Last one up before the lunch-break was Sune Kaae, Director of Technology at Veryday. His entrance with dancing to the Family Guy theme and also his CV were certainly impressing – unfortunately did his presentation not meet my expectations at all. “Internet-of-Things is about personalized experiences” – already the title sounds a bit like Captain Obvious speaking and his talk was basically a listing of different products connected to the Internet-of-Things. Pretty impressive though – and I was surprised that this was new to me – are the citybikes in Copenhagen, that Sune presented. High-tech bikes with a tablet for GPS navigation and an electric motor. Way to go bikecity Copenhagen!
After an hour lunch break the event continued with break-out sessions in six different focus areas: digital strategy, innovation, conversion/ROI, customer focus, communication and social media. I attended three different sessions with customer and innovation focus.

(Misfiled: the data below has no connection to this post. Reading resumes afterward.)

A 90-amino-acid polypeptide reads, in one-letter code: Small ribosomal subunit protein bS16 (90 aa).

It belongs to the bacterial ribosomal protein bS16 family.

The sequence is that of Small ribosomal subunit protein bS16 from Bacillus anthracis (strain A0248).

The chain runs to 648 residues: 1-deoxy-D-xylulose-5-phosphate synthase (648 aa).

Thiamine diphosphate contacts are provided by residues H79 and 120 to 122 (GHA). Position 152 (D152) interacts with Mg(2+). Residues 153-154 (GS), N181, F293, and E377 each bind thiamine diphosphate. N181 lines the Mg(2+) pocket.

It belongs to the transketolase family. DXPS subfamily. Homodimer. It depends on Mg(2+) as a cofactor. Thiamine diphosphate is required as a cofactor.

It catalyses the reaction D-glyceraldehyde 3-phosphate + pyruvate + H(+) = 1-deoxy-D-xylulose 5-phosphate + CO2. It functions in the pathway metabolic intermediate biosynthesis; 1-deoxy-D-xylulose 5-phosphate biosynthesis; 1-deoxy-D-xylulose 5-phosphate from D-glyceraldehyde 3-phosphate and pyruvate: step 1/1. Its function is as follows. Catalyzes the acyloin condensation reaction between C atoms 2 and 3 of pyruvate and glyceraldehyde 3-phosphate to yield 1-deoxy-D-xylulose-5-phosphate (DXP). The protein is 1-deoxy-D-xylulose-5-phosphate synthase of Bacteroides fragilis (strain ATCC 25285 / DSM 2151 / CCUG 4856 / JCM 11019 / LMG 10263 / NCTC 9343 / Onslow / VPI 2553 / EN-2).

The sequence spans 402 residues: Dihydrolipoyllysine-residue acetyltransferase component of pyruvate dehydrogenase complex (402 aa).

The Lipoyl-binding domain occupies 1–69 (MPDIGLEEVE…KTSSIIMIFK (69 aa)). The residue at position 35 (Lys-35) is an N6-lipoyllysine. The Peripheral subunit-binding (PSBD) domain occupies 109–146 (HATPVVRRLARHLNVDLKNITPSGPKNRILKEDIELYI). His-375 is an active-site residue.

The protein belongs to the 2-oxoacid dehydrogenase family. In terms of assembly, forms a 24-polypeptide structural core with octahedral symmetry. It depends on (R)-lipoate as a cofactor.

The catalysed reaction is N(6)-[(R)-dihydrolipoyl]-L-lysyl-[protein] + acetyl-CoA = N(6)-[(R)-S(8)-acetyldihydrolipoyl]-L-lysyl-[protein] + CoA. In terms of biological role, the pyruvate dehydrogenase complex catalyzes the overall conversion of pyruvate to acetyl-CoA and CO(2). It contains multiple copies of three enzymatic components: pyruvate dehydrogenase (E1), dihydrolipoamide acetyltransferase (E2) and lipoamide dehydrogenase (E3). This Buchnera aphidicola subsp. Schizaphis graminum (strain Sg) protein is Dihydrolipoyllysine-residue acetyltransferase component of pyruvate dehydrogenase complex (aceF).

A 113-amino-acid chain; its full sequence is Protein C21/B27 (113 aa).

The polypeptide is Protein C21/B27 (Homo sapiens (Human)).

The first one was entitled “Digital innovation with focus on customers”. Conny Björnehall, Digital Solutions Lead at the IT consultant agency Sogeti talked about how digital transformation is not only about reorganizing your company structure, but it is more about setting focus on the customer with basically everything your company does. Innovation then comes in different steps – one of the first: Service Design. Your product should always have a customer focused design and features and should not be designed by business or sales goals or technical impossibilities. He named a pretty interesting example, when tour operators ask you about your feedback after your trip, while you probably want to leave feedback directly when something goes wrong while you still are on your journey. And I heard it several times that day, but also Conny said that companies need to dare to try things to get an innovative culture. Instead of having a closed innovation approach, companies should try an open approach and work together med partners, employees and customers. Beta and test are the new normal – “dare to fail, but do it quick!”.